Fri April 17, 2015
The Two-Way

Bloomberg Terminals Go Dark For Hours, Sending Ripples Through Markets

Originally published on Fri April 17, 2015 11:03 am

Traders are pictured at their desks in front of the DAX board at the Frankfurt stock exchange on Friday.

Updated at 10:15 a.m. ET

If there's one piece of hardware that can be found on nearly every trader's desk, regardless of time zone, it's the Bloomberg data terminal.

So when the terminals experienced a global outage lasting hours, it sent chaos through markets where the "screens" are relied upon to analyze and interpret financial data — and to exchange market gossip with traders around the world.

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Fri April 17, 2015
The Two-Way

Former IMF Head Rato Is Arrested Over Tax Fraud Allegations In Spain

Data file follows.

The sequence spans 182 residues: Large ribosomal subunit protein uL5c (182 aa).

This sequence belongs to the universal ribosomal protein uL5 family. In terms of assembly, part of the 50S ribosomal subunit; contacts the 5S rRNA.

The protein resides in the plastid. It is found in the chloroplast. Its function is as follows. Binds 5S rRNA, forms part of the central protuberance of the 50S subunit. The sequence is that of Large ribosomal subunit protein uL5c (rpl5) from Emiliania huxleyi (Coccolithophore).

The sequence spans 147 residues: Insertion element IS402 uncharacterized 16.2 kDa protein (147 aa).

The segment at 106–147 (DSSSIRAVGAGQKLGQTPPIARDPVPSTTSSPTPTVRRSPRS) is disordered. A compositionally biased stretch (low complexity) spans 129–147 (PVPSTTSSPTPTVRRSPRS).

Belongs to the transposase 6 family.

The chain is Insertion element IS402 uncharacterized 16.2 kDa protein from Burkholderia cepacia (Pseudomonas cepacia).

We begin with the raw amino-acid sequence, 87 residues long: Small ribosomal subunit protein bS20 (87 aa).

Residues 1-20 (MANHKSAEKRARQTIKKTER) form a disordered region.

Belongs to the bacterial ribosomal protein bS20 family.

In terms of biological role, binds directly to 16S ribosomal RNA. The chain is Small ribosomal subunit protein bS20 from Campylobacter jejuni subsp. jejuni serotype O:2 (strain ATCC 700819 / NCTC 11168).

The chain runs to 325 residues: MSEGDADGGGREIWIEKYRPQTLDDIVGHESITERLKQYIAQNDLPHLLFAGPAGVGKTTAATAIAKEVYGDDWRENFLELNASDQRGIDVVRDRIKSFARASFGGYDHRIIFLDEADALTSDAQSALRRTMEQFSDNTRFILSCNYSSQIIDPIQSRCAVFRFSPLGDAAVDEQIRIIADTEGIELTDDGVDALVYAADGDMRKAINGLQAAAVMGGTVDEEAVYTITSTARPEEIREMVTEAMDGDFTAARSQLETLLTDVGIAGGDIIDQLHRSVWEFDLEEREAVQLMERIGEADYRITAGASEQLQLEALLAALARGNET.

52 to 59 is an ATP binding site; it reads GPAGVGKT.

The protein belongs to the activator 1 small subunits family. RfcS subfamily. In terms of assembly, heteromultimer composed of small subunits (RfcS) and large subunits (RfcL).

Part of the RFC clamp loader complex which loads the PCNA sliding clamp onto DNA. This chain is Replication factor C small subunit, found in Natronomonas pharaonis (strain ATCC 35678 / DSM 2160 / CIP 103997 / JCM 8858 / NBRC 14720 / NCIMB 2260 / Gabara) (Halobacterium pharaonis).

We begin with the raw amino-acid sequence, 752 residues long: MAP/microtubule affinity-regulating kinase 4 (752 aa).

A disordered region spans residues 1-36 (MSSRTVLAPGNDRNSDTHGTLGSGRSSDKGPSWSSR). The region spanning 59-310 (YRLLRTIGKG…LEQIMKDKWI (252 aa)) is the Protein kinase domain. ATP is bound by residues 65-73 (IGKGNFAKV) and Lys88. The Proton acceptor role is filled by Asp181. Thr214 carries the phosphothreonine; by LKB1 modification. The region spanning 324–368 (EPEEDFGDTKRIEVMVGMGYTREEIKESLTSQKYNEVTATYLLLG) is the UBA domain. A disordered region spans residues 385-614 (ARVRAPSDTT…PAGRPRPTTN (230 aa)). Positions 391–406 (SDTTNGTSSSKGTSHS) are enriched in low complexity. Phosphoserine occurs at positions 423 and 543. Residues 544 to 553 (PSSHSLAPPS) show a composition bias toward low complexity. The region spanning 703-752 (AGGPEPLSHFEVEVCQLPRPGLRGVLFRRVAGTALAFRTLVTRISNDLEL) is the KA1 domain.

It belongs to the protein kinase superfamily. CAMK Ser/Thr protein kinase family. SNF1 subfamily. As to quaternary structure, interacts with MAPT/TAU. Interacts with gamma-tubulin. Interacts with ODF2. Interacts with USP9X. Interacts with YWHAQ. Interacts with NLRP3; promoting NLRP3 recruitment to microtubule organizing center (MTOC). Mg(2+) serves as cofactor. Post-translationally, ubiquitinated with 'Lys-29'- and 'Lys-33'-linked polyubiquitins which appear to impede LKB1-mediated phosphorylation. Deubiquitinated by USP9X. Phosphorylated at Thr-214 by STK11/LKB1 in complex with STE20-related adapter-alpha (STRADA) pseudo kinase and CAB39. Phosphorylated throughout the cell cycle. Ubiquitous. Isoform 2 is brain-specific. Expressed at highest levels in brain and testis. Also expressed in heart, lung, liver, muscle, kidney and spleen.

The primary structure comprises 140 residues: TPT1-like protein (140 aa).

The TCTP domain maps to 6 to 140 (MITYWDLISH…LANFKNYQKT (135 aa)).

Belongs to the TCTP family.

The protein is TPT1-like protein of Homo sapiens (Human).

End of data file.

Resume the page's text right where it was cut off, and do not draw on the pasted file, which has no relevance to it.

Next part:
Originally published on Fri April 17, 2015 1:38 pm

Rodrigo Rato, who led the International Monetary Fund from 2004-2007, was arrested in Spain last night over allegations of tax evasion and money laundering.

An influential figure in Spanish banking and politics, Rato was the predecessor of IMF chief Dominique Strauss-Khan, who left office under a cloud of legal troubles and allegations of sexual assault.

From Madrid, NPR's Lauren Frayer reports:

"Tax and customs officials raided Rodrigo Rato's Madrid home last night and took him away in a police car.

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Fri April 17, 2015

Greece's Economy Remains Embroiled In Turmoil

Originally published on Fri April 17, 2015 2:10 pm

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Fri April 17, 2015
Planet Money

When It Comes To Buying Decisions, Why Feelings Come First

Originally published on Fri April 17, 2015 7:35 am

Copyright 2015 NPR. To see more, visit



How are you feeling seems like the kind of question you might get from a psychiatrist, not an economist. Then again, Stacey Vanek Smith, from NPR's Planet Money team, reminds us about one vitally important economic indicator.

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Fri April 17, 2015
Goats and Soda

When The World Bank Does More Harm Than Good

Originally published on Fri April 17, 2015 8:17 am